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dc.contributor.authorBlount, Wendy
dc.date.accessioned2018-05-04T11:49:47Z
dc.date.available2018-05-04T11:49:47Z
dc.date.issued2018-05
dc.identifier.urihttp://hdl.handle.net/1853/59653
dc.description.abstractAccording to the World Health Organization, vaccines must be transported within a temperature window of 2C to 8C. Much of the world's population does not have access to all season roads. Mountainous regions and regions experiencing violent conflict present challenges to vaccine delivery. Delivering vaccines by drone circumvents many of these problems. The typical drone can carry a 2kg payload. The current method for cooling vaccines is by conditioned ice pack. However, conditioned ice packs are heavy and consume approximately 1/3 or more of the drone's limited payload capacity. This project focuses on developing a more efficient way to keep vaccines cool within a drone's small payload, during transport between facilities regional healthcare facilities and smaller local facilities. The container will need to be packed by a regional worker at the origination point and unpacked by a local worker at the other end. The container needs to be easy to open and close. It needs to be easy to load. It cannot exceed a specific weight and cannot exceed a specific temperature window. Methods researched include redeveloping the ice packs and using simple insulation to finally develop a container that maintains a specific temperature range during transport more efficiently than current conditioned ice packs.en_US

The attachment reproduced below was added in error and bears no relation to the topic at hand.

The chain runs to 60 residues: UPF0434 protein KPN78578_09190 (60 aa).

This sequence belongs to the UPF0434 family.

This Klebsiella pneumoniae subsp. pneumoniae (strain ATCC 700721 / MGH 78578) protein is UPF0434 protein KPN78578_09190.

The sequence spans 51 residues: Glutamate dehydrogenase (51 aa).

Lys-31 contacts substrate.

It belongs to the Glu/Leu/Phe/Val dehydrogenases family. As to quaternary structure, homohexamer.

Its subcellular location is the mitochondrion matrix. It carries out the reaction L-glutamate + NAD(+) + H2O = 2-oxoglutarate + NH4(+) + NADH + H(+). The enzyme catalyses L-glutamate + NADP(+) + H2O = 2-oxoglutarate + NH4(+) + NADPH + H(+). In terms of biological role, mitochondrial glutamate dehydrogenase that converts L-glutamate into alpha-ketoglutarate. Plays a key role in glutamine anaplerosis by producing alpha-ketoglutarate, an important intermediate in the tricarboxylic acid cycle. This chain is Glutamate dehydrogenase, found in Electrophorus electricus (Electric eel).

dc.publisherGeorgia Institute of Technologyen_US
dc.subjectDronesen_US
dc.subjectVaccine transporten_US
dc.subjectVaccine payloadsen_US
dc.titleTemperature Controlled Transport of Vaccines by Drone In Developing Countriesen_US
dc.typeMasters Projecten_US
dc.contributor.corporatenameGeorgia Institute of Technology. School of Industrial Designen_US


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